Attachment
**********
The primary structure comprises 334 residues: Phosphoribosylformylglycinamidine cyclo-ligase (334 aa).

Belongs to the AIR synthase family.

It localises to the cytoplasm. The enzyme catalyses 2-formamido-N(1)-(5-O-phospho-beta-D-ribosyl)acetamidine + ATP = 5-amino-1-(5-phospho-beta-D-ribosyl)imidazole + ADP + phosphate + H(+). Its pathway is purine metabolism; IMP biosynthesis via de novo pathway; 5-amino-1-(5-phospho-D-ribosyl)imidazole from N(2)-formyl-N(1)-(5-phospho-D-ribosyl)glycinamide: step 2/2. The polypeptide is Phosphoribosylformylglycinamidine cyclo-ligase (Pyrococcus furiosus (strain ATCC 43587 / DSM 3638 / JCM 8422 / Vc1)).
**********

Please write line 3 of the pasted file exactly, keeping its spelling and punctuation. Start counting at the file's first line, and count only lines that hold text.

It localises to the cytoplasm. The enzyme catalyses 2-formamido-N(1)-(5-O-phospho-beta-D-ribosyl)acetamidine + ATP = 5-amino-1-(5-phospho-beta-D-ribosyl)imidazole + ADP + phosphate + H(+). Its pathway is purine metabolism; IMP biosynthesis via de novo pathway; 5-amino-1-(5-phospho-D-ribosyl)imidazole from N(2)-formyl-N(1)-(5-phospho-D-ribosyl)glycinamide: step 2/2. The polypeptide is Phosphoribosylformylglycinamidine cyclo-ligase (Pyrococcus furiosus (strain ATCC 43587 / DSM 3638 / JCM 8422 / Vc1)).